Until his death, my father cared for my mother. As she slipped deeper into dementia, she communicated less; only wanting to watch television. On several occasions he said what he missed most was the conversation with his wife. In other words, he became lonely.
Being a caregiver for a relative with Alzheimer’s Disease or other dementia can be lonely. Friends and relatives may visit occasionally, but most of the time you are alone with a person who can’t hold a normal conversation. Dad never liked to talk on the telephone, but as my mother slipped away mentally I noticed he called more often and conversed longer.
Here are three encouraging suggestions. First, you must have social interaction for your own mental health. Make some arrangement to get out and mingle with people even if it’s just a few hours once a week. Visitors at home are nice, but it is preferable to escape the physical and mental confines of caregiving for a while.
Though I found it refreshing to escape for a few hours to shop for groceries or supplies at the hardware store, that is not sufficient. You need to interact with people. Alzheimer’s support groups are a great place to associate with others. Some other suggestions are genealogy organizations, writing clubs, quilting groups, or a Sunday School class. Socialization will keep you in touch with the real world, so you won’t feel trapped in the confines of full time care-giving. Research indicates people who socialize live longer and are less likely to develop dementia.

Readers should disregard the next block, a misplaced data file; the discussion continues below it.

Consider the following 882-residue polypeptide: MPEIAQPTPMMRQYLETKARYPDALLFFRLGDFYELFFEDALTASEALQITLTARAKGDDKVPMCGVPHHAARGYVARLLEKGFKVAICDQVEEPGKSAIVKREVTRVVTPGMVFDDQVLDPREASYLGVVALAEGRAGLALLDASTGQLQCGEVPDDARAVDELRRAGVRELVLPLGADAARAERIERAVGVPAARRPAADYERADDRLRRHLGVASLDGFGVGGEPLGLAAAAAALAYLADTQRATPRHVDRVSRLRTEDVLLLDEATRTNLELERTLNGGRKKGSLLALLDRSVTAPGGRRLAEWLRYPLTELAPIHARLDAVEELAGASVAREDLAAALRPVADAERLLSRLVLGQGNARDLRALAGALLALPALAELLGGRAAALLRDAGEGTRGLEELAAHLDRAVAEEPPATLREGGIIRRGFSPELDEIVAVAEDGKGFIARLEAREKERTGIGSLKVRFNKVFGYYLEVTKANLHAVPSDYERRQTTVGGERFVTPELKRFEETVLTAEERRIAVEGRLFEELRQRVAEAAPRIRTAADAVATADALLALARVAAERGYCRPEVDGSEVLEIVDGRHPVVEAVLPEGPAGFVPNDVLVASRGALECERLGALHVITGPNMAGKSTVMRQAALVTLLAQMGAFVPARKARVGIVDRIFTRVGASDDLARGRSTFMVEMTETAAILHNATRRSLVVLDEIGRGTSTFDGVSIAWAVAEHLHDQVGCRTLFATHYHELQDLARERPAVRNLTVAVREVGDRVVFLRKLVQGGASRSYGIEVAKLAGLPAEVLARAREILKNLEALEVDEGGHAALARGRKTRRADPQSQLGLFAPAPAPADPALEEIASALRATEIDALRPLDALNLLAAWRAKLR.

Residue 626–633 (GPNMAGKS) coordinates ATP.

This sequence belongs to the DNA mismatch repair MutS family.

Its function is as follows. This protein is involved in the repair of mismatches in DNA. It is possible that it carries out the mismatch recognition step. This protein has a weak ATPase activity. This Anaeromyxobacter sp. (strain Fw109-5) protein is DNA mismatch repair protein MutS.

Second, this difficult time won’t last forever. Try to use it wisely. Though you may be a twenty-four-hour caregiver, you will have quiet times to enjoy some books or study the Bible. This might be a good time to write a book or poems. Possibly, you could become a gourmet cook or learn to sew. Try to do something productive with your down-time while a caregiver. It will give you a sense of accomplishment, and it may give you some mental escape.
Last, but not least important, remember you are not along. Christ is with you. Rely on his promise in Hebrews 13:5-6 NASB, He Himself has said, “I will never desert you, nor will I ever forsake you,” so that we confidently say, “The Lord is my helper, I will not be afraid”
Once I visited a friend for a morning cup of coffee. He was a tough marine but surprisingly compassionate. He said he’d had a wonderful conversation with his father earlier that morning. Since it was early, I was surprised he had already talked to anyone. He informed me he always rose early for a quiet time with his father. Then, I realized he was referring to his heavenly Father. Each morning he read his Bible and prayed. It prepared him for the challenges of the day but also kept him emotionally healthy.
Being a full-time caregiver for a dementia patient can be a lonely time. It will take an active effort on your part to keep yourself mentally healthy. Remember, you are not alone. Christ can help you.
© Ronald Milburn 2018